We evaluated 24 studies (see Table 8) on LEV for the treatment of neonatal seizures, including 15 retrospective studies (7, 8, 21, 22, 31, 32, 35, 37–44), 6 prospective studies (29, 30, 33, 34, 36), and 3 RCTs (3, 24, 25). In these studies, the dosage of LEV was mostly between 10 and 60 mg/kg/d. Thirteen studies used electrical seizures as the diagnostic criteria for newborns (3, 7, 8, 21, 24, 30–32, 34, 37, 38, 41, 43), 5 studies used clinical or electrical seizures as the diagnostic criteria (22, 29, 35, 39, 40), and 6 studies confirmed seizures only by clinical manifestations (23, 25, 33, 36, 42, 44). Nine studies defined seizure cessation on EEG within 24 h as a primary outcome (3, 8, 24, 25, 31, 32, 34, 37, 39), some studies contained longer seizure control times (48 h−7 d) (29, 30, 33, 38, 44), and 7 articles did not describe the seizure control times (21, 22, 35, 36, 40, 41, 43). One study defined seizure remission ≥ 50% by EEG within 24 h as the primary outcome (7), and another study defined seizure reduction ≥ 50% clinically as the secondary outcome (42). In most studies, LEV was used as the second-line or third-line drug. Most of the studies, including one in particular (41), considered LEV to have good efficacy (35–100%). In most studies, more than 50% of neonates stopped their seizures after LEV treatment. When LEV was used as a second-line or third-line drug for the treatment of neonatal seizures, the seizure control rate was 35–100%. When LEV was used as the first-line treatment, the seizure control rate within 24 h was 28–86%, and the seizure control rate within 7 d was 79–100%. When LEV was combined with PB or PHT for the treatment of neonatal seizures, the effective rate was as high as 83% (40). The incidence of adverse effects of LEV is 0–12% (3, 23, 42), and the most common adverse effects are respiratory depression and hypotension, which occur in 0–12% and 0–5% of cases, respectively. In a retrospective study (43), high-dose LEV had no adverse effects. In 5 prospective studies, only one study (23) reported adverse effects of LEV: one patient had respiratory secretions and 3 patients had respiratory inhibition. Therefore, it is concluded that LEV has a low incidence of side effects and high safety.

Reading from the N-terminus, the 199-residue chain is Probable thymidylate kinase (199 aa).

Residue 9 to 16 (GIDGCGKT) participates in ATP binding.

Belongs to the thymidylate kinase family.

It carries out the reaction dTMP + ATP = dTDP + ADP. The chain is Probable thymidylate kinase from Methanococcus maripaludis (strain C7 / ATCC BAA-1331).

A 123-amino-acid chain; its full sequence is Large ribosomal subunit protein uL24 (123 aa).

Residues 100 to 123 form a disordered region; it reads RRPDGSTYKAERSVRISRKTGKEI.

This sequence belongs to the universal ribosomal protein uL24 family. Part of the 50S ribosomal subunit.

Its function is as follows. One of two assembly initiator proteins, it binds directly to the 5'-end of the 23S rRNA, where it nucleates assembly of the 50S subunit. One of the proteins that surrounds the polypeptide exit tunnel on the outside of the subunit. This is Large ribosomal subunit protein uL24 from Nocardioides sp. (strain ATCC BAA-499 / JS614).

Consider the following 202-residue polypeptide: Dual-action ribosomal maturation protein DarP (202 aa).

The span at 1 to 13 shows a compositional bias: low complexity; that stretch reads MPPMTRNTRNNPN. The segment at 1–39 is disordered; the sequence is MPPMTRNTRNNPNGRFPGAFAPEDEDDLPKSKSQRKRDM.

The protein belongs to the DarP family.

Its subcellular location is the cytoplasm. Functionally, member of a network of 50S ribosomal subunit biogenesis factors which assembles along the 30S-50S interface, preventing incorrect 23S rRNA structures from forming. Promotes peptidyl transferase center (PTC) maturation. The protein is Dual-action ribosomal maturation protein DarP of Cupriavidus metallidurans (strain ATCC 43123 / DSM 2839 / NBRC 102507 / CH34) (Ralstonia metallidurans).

An open-label randomized controlled trial (25) enrolled 100 neonates with clinical seizures. The seizure control rate was 86% (43/50) in the LEV group and 62% (31/50) in the PB group (P < 0.01). A prospective study (23) also compared the efficacy of LEV with PB for the treatment of clinically confirmed neonatal seizures and found that the seizure control rate in the LEV group (97.1%) was superior to that in the PB group (82.9%, P < 0.01). However, in both studies, neonatal seizures were diagnosed by clinical manifestations, and EEG monitoring and confirmation were not performed. Due to the atypical nature of neonatal seizures, continuous video-EEG monitoring (electrical seizures) has been used as the diagnostic criterion for seizures in recent years. No study has shown that the efficacy of LEV is better than that of PB when using electrical seizures as the diagnostic criterion for seizures. A retrospective cohort study (22) compared the efficacy of LEV and PB for the treatment of neonatal seizures diagnosed by clinical or EEG diagnosis. In that study, for children with seizures who received BZD treatment in advance, the seizure control rate in the PB group was 61.6%, and the seizure control rate in the LEV group was 41.1%. However, in children with seizure who did not receive treatment with BZDs prior, the seizure control rate of LEV group was like that of the PB group (52, 51%), which was like the results of another retrospective study. A retrospective single-center study (21) compared the efficacy of LEV to PB for treating neonatal seizures diagnosed by EEG after cardiopulmonary bypass cardiac surgery, and found that there was no significant difference between LEV and PB as the first-line treatment (54.5%, 58.1%, P = 1.0). A multicenter, randomized, double-blind, controlled IIb trial (3) enrolled children diagnosed with electrical seizures. The efficacy of the PB group was better than that of the LEV group (P < 0.001), considering PB was a better ADE. After considering all studies' diagnostic criteria, we performed a meta-analysis, and the results showed that there was no significant difference in efficacy between the LEV group and PB group (P = 0.68). However, there was heterogeneity in the literature. Subgroup analysis showed that the diagnostic criteria of seizures and different doses of PB were the main causes of the heterogeneity. For the children with clinical seizures, the efficacy of the LEV group was better than that of the PB group (P < 0.002). However, there was no significant difference between the LEV group and the PB group (P > 0.05) among the children diagnosed by electrical seizures. This is the same as the results of previous studies. Therefore, it is suggested that continuous EEG monitoring should be used to diagnose neonatal seizures to evaluate the severity of seizures, remission, drug efficacy, and so on.